- Parent Category: FAQs
- Category: Bible Questions and Answers - other
- Published on Tuesday, 15 February 2011 11:32
Are we to understand from Genesis 45:5,18 that Joseph actually used divination?
Though divination was common in Egypt, it is hard to suppose that a pious believer in the true God like Joseph should use such practices. Moreover, as one in close touch with God and an interpreter of dreams, etc., what drawing could he have to descend to such heathenish customs?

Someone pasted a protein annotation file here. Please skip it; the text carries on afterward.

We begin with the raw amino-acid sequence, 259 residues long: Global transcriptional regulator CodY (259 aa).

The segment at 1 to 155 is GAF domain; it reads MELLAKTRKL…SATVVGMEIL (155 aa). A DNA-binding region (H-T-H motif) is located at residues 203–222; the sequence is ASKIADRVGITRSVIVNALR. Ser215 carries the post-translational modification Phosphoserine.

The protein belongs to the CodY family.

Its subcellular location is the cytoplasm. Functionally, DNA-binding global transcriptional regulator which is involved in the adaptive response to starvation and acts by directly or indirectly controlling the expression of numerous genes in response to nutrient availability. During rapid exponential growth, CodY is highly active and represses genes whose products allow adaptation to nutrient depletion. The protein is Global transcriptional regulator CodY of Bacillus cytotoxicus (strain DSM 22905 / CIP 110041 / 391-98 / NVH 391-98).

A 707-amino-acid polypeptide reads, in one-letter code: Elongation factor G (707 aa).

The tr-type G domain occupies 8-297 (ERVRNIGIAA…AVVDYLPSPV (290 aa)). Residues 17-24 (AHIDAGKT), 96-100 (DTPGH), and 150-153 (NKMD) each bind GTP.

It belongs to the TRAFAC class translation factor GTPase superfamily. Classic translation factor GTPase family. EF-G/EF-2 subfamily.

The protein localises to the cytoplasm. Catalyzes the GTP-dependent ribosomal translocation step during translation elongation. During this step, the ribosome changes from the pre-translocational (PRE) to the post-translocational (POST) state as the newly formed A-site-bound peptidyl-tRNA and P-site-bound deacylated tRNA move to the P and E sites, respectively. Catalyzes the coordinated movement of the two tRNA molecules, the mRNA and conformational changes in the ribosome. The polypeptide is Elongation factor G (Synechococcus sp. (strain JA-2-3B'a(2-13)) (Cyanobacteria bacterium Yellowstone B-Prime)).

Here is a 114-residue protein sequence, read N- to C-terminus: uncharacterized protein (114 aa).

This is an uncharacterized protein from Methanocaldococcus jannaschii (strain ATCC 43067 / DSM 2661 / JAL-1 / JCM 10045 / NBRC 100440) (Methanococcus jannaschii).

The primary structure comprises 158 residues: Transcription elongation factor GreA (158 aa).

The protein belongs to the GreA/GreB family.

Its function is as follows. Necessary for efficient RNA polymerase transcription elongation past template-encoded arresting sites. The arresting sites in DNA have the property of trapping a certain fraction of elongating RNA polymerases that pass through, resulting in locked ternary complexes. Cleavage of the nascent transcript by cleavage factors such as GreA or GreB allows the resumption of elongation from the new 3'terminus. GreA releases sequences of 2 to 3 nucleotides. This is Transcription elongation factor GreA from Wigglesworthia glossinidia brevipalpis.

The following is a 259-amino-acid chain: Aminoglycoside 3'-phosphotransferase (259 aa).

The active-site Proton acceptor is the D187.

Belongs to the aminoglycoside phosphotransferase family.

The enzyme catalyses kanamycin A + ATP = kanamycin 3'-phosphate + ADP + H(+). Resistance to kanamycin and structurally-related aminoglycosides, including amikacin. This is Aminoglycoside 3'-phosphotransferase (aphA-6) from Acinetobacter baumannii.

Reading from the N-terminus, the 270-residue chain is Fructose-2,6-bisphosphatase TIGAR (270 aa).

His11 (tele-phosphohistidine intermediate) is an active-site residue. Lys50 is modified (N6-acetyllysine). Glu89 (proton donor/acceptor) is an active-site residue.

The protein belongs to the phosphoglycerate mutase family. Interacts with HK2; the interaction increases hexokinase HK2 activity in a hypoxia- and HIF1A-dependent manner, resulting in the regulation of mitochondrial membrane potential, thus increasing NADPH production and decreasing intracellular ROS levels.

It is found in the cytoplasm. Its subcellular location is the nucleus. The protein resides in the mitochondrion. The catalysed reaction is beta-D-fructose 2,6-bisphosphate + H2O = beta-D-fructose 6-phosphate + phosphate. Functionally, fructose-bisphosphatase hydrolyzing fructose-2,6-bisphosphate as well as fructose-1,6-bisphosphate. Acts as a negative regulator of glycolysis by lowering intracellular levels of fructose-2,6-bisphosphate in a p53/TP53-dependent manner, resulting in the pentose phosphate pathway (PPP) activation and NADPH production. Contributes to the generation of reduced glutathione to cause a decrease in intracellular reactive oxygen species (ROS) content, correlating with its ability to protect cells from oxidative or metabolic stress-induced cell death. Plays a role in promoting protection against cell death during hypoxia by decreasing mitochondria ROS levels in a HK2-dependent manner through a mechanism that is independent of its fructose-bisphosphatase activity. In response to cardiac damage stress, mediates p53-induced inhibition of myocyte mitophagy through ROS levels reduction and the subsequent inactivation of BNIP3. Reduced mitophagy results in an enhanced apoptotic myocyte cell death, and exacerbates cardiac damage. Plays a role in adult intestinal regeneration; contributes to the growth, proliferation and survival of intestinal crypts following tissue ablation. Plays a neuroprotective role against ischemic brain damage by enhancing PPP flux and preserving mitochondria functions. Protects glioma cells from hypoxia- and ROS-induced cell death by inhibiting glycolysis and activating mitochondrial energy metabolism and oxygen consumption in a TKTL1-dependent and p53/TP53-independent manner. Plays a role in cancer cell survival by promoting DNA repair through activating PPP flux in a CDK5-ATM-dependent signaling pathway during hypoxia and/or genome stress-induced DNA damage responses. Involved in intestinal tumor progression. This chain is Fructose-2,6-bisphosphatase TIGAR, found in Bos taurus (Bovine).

The cup may very well have been similar to those used for this purpose, but it is noticeable that Joseph only says to his brethren, “wot ye not that such a man as I can certainly divine?” (v. 15), without affirming that he did. It must be admitted that his word through his steward does seem to go further. The true explanation may be that in order to keep up his character before his brethren, as an orthodox Egyptian, so as the more effectually to carry out his deliberate plan for their conviction and restoration, he might feel justified in conveying this momentary impression that he divined. If he did so, it is not commended nor is it specifically blamed. We are aware in reading the Old Testament that even men of God had not the same standards of truthfulness, that are binding on us to-day. The word here for “divine” (nihesh) is translated, “I have learned by experience” (Genesis 30:27), and “did diligently observe” (1 Kings 20:33), but generally, “to use enchantments” (2 Kings 17: I7 2 Kings 21:6). Such divination is strictly forbidden later in the Word of God (see Levticus 19:26; Deuteronomy 19:10).